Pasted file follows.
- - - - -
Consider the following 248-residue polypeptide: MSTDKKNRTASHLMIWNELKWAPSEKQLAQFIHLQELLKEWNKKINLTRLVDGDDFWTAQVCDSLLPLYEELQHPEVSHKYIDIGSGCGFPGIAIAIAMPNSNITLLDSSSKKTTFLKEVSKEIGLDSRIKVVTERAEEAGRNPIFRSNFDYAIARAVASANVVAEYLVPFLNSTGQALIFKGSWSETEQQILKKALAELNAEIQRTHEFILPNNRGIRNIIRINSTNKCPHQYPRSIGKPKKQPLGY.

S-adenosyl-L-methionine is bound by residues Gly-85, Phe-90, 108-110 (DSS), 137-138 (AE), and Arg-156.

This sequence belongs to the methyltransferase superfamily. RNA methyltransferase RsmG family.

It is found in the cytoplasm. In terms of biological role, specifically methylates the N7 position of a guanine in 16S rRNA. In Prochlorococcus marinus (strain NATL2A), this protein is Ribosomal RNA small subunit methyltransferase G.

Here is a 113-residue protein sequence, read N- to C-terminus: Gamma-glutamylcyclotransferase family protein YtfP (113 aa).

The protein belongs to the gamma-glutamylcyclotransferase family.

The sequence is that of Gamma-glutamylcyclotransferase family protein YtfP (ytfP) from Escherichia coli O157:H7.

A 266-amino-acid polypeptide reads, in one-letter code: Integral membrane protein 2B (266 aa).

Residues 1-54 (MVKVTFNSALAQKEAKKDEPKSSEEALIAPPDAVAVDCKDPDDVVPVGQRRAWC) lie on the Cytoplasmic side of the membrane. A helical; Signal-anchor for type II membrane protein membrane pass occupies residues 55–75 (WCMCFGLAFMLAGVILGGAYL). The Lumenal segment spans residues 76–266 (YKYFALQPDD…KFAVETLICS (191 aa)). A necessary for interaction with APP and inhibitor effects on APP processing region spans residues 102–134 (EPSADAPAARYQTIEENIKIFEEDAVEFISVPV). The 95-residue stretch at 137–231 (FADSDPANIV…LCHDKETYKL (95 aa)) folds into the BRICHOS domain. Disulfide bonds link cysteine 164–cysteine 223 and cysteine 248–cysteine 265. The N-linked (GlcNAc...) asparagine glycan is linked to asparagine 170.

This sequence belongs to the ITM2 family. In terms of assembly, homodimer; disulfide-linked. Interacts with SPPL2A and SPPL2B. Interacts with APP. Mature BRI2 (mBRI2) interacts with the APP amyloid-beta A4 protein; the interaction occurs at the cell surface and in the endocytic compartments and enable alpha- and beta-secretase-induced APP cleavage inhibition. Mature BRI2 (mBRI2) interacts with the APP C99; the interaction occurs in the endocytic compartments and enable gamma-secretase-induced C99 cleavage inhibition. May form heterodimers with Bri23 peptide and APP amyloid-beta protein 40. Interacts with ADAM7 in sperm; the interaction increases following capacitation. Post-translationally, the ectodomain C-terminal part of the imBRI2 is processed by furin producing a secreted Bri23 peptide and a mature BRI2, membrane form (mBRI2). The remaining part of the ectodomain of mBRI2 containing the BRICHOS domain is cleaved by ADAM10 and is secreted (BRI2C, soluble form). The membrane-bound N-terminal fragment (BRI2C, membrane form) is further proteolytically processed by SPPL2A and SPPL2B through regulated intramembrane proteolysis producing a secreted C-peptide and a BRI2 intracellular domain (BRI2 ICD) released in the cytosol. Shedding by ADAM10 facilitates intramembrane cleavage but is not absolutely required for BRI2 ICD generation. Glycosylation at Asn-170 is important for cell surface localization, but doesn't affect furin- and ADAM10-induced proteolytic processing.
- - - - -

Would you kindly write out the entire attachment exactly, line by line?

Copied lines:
Consider the following 248-residue polypeptide: MSTDKKNRTASHLMIWNELKWAPSEKQLAQFIHLQELLKEWNKKINLTRLVDGDDFWTAQVCDSLLPLYEELQHPEVSHKYIDIGSGCGFPGIAIAIAMPNSNITLLDSSSKKTTFLKEVSKEIGLDSRIKVVTERAEEAGRNPIFRSNFDYAIARAVASANVVAEYLVPFLNSTGQALIFKGSWSETEQQILKKALAELNAEIQRTHEFILPNNRGIRNIIRINSTNKCPHQYPRSIGKPKKQPLGY.

S-adenosyl-L-methionine is bound by residues Gly-85, Phe-90, 108-110 (DSS), 137-138 (AE), and Arg-156.

This sequence belongs to the methyltransferase superfamily. RNA methyltransferase RsmG family.

It is found in the cytoplasm. In terms of biological role, specifically methylates the N7 position of a guanine in 16S rRNA. In Prochlorococcus marinus (strain NATL2A), this protein is Ribosomal RNA small subunit methyltransferase G.

Here is a 113-residue protein sequence, read N- to C-terminus: Gamma-glutamylcyclotransferase family protein YtfP (113 aa).

The protein belongs to the gamma-glutamylcyclotransferase family.

The sequence is that of Gamma-glutamylcyclotransferase family protein YtfP (ytfP) from Escherichia coli O157:H7.

A 266-amino-acid polypeptide reads, in one-letter code: Integral membrane protein 2B (266 aa).

Residues 1-54 (MVKVTFNSALAQKEAKKDEPKSSEEALIAPPDAVAVDCKDPDDVVPVGQRRAWC) lie on the Cytoplasmic side of the membrane. A helical; Signal-anchor for type II membrane protein membrane pass occupies residues 55–75 (WCMCFGLAFMLAGVILGGAYL). The Lumenal segment spans residues 76–266 (YKYFALQPDD…KFAVETLICS (191 aa)). A necessary for interaction with APP and inhibitor effects on APP processing region spans residues 102–134 (EPSADAPAARYQTIEENIKIFEEDAVEFISVPV). The 95-residue stretch at 137–231 (FADSDPANIV…LCHDKETYKL (95 aa)) folds into the BRICHOS domain. Disulfide bonds link cysteine 164–cysteine 223 and cysteine 248–cysteine 265. The N-linked (GlcNAc...) asparagine glycan is linked to asparagine 170.

This sequence belongs to the ITM2 family. In terms of assembly, homodimer; disulfide-linked. Interacts with SPPL2A and SPPL2B. Interacts with APP. Mature BRI2 (mBRI2) interacts with the APP amyloid-beta A4 protein; the interaction occurs at the cell surface and in the endocytic compartments and enable alpha- and beta-secretase-induced APP cleavage inhibition. Mature BRI2 (mBRI2) interacts with the APP C99; the interaction occurs in the endocytic compartments and enable gamma-secretase-induced C99 cleavage inhibition. May form heterodimers with Bri23 peptide and APP amyloid-beta protein 40. Interacts with ADAM7 in sperm; the interaction increases following capacitation. Post-translationally, the ectodomain C-terminal part of the imBRI2 is processed by furin producing a secreted Bri23 peptide and a mature BRI2, membrane form (mBRI2). The remaining part of the ectodomain of mBRI2 containing the BRICHOS domain is cleaved by ADAM10 and is secreted (BRI2C, soluble form). The membrane-bound N-terminal fragment (BRI2C, membrane form) is further proteolytically processed by SPPL2A and SPPL2B through regulated intramembrane proteolysis producing a secreted C-peptide and a BRI2 intracellular domain (BRI2 ICD) released in the cytosol. Shedding by ADAM10 facilitates intramembrane cleavage but is not absolutely required for BRI2 ICD generation. Glycosylation at Asn-170 is important for cell surface localization, but doesn't affect furin- and ADAM10-induced proteolytic processing.